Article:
The 1977-80 HZ (not a c.1975 HJ as mentioned in the video!) next to it is an improvement in leaps and bounds on the EH. Whilst commonly powered by the same inline six but suffering from smog regulations (this one appears to have the 253 V8, aka the “Thongslapper’ from the noise they make through some exhaust systems), these last-of-the-Kingswoods have Radial-Tuned-Suspension for tighter handling, a greater emphasis on safety with collapsible steering columns and disc brakes available on all four corners. For a long time Holdens of this shape (‘71-’80) were dirt-cheap, and with their high numbers they were seen on almost every street in Australia. The more everyman counterpart to the luxury Statesman De Ville seen earlier, when Holden downsized to the Commodore during this period in reaction to the two oil-shocks the fleet markets responded by mostly switching to the boxy XD/XE/XF Falcon to retain rear legroom and as a result Holden had a rather tough entry to the 1980s.

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Until recently, it was not uncommon to still see these Holden Utes on building sites or driven by shearers and other farm workers (particularly in One Ton or ‘Tonner’ configuration). Again as much a symptom of their high numbers and low cost as their reputation for toughness, these utes can lay claim to helping build modern Australia as much as any other. Featuring a full-frame construction, these workhorses have frequently run through multiple drivetrains in their service life and keep on kicking. If Australia was to feature a vehicle on the national flag, this would be a prime candidate!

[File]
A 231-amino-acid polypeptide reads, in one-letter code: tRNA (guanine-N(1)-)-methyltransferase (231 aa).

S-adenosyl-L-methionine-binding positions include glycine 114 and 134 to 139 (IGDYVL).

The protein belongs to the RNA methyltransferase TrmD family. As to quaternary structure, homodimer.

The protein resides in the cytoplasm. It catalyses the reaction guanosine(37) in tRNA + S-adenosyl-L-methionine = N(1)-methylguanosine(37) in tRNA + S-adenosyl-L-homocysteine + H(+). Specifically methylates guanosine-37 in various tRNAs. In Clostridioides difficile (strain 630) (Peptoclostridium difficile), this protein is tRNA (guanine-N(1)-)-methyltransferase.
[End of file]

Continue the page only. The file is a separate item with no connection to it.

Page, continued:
Like mentioned in the video, unlike Valiant utes the Holden utes had a void behind the seat that was essentially sealed by a metal wall instead of the vast storage area made possible by being based on a wagon platform that was a feature amongst the utes made by Chrysler Australia. Curiously, the French Government once impounded an earlier Holden Ute as they suspected this inaccessible area was being used to smuggle drugs!